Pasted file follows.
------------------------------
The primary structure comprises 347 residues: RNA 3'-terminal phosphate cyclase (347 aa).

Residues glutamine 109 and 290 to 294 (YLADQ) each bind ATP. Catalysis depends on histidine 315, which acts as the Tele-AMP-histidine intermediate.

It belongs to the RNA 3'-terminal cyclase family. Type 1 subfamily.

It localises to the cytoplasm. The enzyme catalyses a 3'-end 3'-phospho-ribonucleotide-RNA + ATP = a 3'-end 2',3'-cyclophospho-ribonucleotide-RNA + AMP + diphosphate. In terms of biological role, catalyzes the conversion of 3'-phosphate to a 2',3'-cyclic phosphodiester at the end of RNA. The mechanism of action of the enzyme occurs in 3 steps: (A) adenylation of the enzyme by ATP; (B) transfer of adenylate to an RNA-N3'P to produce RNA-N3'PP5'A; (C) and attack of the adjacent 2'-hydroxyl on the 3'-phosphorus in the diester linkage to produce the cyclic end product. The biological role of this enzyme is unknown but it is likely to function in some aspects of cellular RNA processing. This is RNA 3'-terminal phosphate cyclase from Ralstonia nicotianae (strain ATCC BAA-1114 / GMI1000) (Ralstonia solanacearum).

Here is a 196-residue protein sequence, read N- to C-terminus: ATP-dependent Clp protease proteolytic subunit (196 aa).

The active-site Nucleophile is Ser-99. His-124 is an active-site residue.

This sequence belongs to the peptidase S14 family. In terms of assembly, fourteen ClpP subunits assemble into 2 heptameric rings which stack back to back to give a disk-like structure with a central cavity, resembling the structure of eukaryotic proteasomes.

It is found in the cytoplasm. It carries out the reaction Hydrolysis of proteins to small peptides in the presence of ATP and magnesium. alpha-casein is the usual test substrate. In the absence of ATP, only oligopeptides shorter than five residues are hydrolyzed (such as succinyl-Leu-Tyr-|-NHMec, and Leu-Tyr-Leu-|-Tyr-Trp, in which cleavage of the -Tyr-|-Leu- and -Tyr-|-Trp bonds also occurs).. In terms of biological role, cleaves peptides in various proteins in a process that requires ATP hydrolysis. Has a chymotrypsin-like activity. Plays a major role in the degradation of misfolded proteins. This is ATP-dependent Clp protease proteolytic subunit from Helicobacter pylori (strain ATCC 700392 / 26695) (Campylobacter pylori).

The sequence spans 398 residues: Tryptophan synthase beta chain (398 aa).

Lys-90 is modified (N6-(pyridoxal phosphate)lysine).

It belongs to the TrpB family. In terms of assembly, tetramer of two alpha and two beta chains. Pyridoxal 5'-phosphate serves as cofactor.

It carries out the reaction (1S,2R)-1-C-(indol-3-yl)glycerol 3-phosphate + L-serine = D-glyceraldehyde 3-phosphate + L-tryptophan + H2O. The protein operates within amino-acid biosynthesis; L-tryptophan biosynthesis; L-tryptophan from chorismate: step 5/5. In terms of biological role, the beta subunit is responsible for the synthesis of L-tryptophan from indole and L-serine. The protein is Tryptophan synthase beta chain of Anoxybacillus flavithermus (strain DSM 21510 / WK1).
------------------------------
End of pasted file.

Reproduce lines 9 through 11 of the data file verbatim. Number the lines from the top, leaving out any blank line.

The sequence spans 398 residues: Tryptophan synthase beta chain (398 aa).

Lys-90 is modified (N6-(pyridoxal phosphate)lysine).

It belongs to the TrpB family. In terms of assembly, tetramer of two alpha and two beta chains. Pyridoxal 5'-phosphate serves as cofactor.